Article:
7. Highlight the ability to interact with executives and experts – once you landed that expert speaker, invite her to participate in the virtual event after her speaking appearance.  In fact, in lieu of a Q&A after the Webcast/Videocast, have her appear in the Networking Lounge to answer questions there (via text chat), interacting directly with the audience.  In addition, invite your executives to participate and interact with the audience.
  8. Display the list of exhibitors – as you sell sponsorships, display the list of companies who will be exhibiting.  That may convince some users that they need to attend – what better a way to narrow your purchasing decision than to “meet” with the candidate solutions providers in one fell swoop?
  9. Provide a sales contact for potential exhibitors – some registrants of your virtual event may represent companies who’d like to exhibit (sponsor).  So give them an email address or phone number and you might have just sold an additional sponsorship.

What has worked well in promoting your virtual events?

Adobe’s Real World Launch Is Suppplemented With Virtual Launch

January 25, 2009

PRWeb / Adobe

Source: PRWeb / Adobe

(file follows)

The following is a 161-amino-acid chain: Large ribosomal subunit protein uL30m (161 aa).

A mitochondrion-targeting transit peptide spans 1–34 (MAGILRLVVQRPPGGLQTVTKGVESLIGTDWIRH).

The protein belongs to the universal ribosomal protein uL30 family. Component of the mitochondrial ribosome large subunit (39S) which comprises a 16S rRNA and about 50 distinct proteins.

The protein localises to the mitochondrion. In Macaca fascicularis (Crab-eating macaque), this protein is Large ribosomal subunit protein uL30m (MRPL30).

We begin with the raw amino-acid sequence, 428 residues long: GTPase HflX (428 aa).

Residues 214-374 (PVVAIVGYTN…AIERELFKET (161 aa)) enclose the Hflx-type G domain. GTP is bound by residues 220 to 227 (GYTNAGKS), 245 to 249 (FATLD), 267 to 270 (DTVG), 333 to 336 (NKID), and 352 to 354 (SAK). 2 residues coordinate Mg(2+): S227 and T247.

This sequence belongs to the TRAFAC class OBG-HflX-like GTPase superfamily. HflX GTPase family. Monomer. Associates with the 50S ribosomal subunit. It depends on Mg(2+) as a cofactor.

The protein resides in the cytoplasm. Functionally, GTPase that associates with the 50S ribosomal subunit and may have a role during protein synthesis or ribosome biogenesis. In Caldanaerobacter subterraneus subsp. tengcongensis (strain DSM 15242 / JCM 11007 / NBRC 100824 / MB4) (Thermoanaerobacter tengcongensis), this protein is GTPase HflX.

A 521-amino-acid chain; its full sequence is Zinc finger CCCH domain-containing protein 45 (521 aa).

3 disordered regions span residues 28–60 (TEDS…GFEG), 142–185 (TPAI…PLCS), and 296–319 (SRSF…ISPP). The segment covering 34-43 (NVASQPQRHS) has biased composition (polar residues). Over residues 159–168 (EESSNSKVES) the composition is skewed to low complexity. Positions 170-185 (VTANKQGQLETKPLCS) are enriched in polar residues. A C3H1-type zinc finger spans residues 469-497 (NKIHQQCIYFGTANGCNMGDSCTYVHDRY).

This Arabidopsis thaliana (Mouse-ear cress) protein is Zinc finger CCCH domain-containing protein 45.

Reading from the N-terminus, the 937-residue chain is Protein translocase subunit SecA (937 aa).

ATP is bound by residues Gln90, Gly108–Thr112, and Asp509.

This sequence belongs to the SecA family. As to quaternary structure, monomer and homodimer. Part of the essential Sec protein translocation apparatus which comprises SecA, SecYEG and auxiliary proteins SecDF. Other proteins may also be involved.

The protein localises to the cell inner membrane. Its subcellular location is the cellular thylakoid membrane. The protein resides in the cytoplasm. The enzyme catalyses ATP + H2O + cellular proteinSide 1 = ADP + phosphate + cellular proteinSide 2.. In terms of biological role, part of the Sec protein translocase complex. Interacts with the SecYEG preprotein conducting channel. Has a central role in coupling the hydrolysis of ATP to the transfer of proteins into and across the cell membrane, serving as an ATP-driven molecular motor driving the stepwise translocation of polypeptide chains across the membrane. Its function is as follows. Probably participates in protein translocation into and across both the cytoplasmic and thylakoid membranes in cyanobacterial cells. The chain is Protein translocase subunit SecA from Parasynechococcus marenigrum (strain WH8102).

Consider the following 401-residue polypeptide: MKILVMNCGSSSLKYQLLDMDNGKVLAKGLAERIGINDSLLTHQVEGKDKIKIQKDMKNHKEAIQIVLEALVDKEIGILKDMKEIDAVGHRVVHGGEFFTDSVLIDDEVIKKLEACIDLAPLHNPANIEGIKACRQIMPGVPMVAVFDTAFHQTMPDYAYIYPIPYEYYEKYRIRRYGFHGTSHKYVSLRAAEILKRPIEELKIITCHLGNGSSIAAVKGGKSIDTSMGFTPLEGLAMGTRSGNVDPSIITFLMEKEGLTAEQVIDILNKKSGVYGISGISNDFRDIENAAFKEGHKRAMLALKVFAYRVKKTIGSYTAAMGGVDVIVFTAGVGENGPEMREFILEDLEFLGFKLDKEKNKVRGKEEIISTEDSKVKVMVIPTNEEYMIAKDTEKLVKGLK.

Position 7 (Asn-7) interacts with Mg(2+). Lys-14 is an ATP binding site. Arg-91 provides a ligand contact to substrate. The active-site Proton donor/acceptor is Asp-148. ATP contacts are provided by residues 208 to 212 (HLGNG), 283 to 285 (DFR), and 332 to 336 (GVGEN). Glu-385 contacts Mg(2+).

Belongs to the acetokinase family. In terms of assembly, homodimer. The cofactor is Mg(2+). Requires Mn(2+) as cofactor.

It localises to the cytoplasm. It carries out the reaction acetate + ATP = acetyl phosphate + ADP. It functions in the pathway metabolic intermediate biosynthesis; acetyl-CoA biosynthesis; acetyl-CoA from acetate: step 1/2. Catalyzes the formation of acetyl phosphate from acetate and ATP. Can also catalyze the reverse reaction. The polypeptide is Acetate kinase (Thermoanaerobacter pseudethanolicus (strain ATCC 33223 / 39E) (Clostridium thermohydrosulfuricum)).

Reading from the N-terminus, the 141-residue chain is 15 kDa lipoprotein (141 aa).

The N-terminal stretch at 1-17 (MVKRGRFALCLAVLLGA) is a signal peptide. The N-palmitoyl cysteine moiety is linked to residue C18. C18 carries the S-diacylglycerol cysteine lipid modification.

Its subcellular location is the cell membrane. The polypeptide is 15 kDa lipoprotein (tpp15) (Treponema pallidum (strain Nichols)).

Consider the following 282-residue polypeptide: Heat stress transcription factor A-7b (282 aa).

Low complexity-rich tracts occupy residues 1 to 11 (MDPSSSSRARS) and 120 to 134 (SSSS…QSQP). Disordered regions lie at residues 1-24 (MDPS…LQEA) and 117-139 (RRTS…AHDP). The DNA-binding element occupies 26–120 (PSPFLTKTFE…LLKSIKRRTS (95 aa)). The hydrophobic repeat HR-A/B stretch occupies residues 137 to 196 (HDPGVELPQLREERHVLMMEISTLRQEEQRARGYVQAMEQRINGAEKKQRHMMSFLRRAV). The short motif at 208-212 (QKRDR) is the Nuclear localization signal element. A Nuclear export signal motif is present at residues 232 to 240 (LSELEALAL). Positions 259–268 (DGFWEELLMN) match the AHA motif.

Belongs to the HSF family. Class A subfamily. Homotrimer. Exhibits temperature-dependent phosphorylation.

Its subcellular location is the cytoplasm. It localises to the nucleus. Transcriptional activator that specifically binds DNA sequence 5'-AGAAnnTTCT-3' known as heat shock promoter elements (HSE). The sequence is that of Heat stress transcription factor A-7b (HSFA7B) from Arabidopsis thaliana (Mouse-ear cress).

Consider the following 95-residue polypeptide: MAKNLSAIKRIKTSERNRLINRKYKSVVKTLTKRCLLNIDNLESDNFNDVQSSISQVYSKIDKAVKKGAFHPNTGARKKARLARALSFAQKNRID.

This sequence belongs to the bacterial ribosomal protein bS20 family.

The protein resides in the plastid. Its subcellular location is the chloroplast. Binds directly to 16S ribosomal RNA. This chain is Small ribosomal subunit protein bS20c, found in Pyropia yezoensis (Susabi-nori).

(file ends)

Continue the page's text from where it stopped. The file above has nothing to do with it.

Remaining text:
When launching a product suite with “eLearning” in the title, what better a place to hold launch activities than the virtual world?  Last week, Adobe launched two new product suites, Adobe eLearning Suite and Adobe Technical Communication Suite 2.  This coming week, Adobe will be holding virtual launch activities of eLearning Suite in the virtual world of Second Life.  The virtual launch is the work of Moderne Interactive, a digital advertising agency whose practices include “custom and private virtual worlds”.  Details of the launch activities planned in Second Life:

Adobe Product Evangelist RJ Jacquez will lead an interactive demonstration from Second Life at Noon Pacific Time (12 p.m. SLT) both days. Jacquez will showcase the powerful features that the new Captivate 4 and eLearning Suite products can offer to education, government, and other communities. In addition to live product demonstrations by Jacquez, Adobe and Moderne representatives will be on hand to distribute free trials of the innovative software, to answer questions, and to direct users to further resources.

At 7 p.m. on Monday and at 4 p.m. on Tuesday, the Adobe eLearning Island will also hold a celebration of Second Life community that will feature resident Second Life musicians and artists who will share their talents with the gathered crowds.